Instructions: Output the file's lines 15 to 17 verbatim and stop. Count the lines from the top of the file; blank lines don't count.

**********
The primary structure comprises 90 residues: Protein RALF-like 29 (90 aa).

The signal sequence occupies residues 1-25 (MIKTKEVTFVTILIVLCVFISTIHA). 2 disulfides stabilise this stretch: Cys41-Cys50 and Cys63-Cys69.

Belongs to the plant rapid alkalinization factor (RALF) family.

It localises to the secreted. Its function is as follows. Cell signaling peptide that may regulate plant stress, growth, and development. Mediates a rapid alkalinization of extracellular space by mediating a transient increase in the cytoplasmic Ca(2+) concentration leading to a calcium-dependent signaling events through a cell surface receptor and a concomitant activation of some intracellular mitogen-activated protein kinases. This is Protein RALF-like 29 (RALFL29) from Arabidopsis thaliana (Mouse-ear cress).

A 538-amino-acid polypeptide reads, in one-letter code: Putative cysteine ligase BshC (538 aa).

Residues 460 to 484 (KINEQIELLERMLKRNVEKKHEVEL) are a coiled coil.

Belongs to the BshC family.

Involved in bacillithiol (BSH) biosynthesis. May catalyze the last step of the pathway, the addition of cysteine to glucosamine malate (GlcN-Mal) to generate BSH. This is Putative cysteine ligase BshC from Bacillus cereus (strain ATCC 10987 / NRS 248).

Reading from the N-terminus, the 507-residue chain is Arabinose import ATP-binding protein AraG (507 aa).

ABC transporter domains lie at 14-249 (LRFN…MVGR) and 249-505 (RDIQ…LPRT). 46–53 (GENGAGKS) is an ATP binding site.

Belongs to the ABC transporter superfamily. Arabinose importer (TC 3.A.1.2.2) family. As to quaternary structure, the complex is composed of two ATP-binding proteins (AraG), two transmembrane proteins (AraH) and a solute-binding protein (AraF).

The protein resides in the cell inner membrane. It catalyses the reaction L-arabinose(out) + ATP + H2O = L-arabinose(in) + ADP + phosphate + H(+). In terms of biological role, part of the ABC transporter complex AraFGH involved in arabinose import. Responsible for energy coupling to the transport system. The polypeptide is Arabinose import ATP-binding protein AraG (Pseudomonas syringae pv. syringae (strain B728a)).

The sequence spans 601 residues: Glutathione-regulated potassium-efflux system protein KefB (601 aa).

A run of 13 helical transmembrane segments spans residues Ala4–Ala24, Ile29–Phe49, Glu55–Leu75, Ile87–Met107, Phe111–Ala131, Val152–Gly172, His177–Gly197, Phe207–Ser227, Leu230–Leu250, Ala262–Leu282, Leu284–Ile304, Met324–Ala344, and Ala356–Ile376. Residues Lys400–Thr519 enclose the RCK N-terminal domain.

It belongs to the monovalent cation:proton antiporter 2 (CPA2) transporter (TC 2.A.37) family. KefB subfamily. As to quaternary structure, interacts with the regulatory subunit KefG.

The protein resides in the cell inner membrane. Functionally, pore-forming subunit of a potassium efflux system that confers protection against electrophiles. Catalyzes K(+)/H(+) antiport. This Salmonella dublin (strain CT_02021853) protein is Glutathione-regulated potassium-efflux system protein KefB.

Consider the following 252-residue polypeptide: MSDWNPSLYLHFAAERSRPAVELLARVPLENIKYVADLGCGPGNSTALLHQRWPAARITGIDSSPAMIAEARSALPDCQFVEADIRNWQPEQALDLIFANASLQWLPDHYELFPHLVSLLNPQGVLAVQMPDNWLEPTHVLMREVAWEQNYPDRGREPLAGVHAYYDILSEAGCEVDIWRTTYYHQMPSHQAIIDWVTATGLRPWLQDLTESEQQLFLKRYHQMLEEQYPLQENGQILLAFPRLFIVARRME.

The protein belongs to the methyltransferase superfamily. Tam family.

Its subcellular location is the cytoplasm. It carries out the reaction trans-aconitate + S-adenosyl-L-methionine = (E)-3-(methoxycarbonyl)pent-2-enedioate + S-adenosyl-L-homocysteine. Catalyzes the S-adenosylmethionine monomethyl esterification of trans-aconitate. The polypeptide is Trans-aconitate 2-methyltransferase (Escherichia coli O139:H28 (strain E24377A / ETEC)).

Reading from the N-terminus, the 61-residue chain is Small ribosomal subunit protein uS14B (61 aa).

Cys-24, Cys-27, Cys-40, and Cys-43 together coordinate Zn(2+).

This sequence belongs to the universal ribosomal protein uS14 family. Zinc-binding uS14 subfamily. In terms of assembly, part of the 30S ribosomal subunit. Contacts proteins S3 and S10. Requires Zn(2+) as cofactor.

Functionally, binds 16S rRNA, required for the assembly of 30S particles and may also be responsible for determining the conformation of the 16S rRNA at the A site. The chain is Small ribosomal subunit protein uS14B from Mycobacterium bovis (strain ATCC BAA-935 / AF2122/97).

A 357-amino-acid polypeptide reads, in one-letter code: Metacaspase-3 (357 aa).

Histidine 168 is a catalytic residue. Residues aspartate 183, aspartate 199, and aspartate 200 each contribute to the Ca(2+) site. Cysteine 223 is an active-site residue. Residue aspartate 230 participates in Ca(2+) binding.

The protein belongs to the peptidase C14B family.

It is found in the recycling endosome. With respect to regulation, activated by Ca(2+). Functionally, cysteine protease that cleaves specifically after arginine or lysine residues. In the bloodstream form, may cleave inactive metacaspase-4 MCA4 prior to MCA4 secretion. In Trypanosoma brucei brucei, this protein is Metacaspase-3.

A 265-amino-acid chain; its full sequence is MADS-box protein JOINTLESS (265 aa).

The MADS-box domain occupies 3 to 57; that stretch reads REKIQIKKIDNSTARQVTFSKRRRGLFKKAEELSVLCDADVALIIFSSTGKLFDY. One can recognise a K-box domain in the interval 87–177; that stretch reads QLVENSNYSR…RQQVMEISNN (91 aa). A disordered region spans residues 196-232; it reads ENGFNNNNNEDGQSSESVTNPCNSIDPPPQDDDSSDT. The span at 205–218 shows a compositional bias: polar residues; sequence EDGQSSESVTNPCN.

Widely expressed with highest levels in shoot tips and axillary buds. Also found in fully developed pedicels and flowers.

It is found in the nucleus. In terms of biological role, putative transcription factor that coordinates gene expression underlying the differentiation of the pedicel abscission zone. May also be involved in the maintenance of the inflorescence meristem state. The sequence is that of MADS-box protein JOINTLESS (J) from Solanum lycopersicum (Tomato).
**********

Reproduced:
It belongs to the monovalent cation:proton antiporter 2 (CPA2) transporter (TC 2.A.37) family. KefB subfamily. As to quaternary structure, interacts with the regulatory subunit KefG.

The protein resides in the cell inner membrane. Functionally, pore-forming subunit of a potassium efflux system that confers protection against electrophiles. Catalyzes K(+)/H(+) antiport. This Salmonella dublin (strain CT_02021853) protein is Glutathione-regulated potassium-efflux system protein KefB.

Consider the following 252-residue polypeptide: MSDWNPSLYLHFAAERSRPAVELLARVPLENIKYVADLGCGPGNSTALLHQRWPAARITGIDSSPAMIAEARSALPDCQFVEADIRNWQPEQALDLIFANASLQWLPDHYELFPHLVSLLNPQGVLAVQMPDNWLEPTHVLMREVAWEQNYPDRGREPLAGVHAYYDILSEAGCEVDIWRTTYYHQMPSHQAIIDWVTATGLRPWLQDLTESEQQLFLKRYHQMLEEQYPLQENGQILLAFPRLFIVARRME.